My Bench

Near my front door, separated by a brick wall that supports a small roof protecting those entering the house from the weather, is a bench, one of my better buys (Lowe’s), of painted cast aluminum that never rusts and is always comfortable, even without its all-weather nylon pad. It is tucked in between the brick wall and an azalea bush now in bloom. It faces the street and sidewalk at the end of my L-shaped driveway. Mostly it sits empty, like an empty throne.

In the wee hours of warm summer nights, say about 3–4 am, I am often awake, having gotten enough sleep by then. In those times, I often sit out on the bench, in the dark, in my underwear, look at the stars, and contemplate what I have learned in living most of my life—and thinking how I would like to spend the time I have left exactly where I am.

A man alone with his thoughts.

The neighbors’ houses, all up and down the block, are dark, everyone gone to bed, the timers having long since turned off the post lights, the sun-charged LED path lights having used up their charge. No cars pass in either direction, not even a police car on patrol, and only an occasional vehicle on Concord Pike, one street over. The daytime joggers and dog walkers are asleep in their beds. No one is dropping their children off at the daycare center across the street. Even if someone walked by, they would not likely notice me sitting in the shadows. I would be tempted to shout out, “Boo!” just to see their surprise at seeing an old guy in his underwear that late at night. I can also look a little crazy, often without even trying.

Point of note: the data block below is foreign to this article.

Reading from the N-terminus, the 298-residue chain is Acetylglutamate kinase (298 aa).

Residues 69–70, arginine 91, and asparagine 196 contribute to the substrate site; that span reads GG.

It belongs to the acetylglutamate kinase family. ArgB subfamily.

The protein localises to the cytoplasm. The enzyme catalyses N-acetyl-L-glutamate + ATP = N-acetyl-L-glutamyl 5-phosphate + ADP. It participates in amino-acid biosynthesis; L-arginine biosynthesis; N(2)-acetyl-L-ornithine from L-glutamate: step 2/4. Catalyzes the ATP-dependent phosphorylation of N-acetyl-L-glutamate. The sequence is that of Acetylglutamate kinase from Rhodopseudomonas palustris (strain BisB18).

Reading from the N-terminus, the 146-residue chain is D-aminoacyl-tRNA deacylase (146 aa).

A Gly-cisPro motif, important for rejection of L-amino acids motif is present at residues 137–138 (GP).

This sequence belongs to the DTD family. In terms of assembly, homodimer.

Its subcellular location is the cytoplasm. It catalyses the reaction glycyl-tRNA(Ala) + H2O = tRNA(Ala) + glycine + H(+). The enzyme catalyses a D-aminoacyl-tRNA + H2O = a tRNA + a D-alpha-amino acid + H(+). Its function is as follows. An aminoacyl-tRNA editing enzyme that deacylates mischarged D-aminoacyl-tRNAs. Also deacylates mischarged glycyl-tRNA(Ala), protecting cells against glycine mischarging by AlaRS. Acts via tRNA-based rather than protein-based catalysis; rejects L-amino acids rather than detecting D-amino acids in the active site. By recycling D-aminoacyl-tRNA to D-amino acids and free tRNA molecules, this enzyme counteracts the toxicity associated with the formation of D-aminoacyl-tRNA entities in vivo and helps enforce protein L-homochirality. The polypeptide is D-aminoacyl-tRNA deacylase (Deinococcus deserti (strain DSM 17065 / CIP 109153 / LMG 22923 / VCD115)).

I sit in the warm summer air and imagine someone else someday sitting in the same spot, looking at the same stars, maybe even having the same thoughts—an unknown kindred spirit.

As the first light of dawn appears, I go back inside. I am not an exhibitionist.

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Beach Advertising

For many years, I have been  checking out Florida’s Boca Raton (mouth of the rat) website that shows the beach where I have spent many happy hours. But in the last few years, I was puzzled when, during the summer months, they put down a long T-shaped blue tarp from one of the entrance ramps to the beach almost to the water’s edge. Why?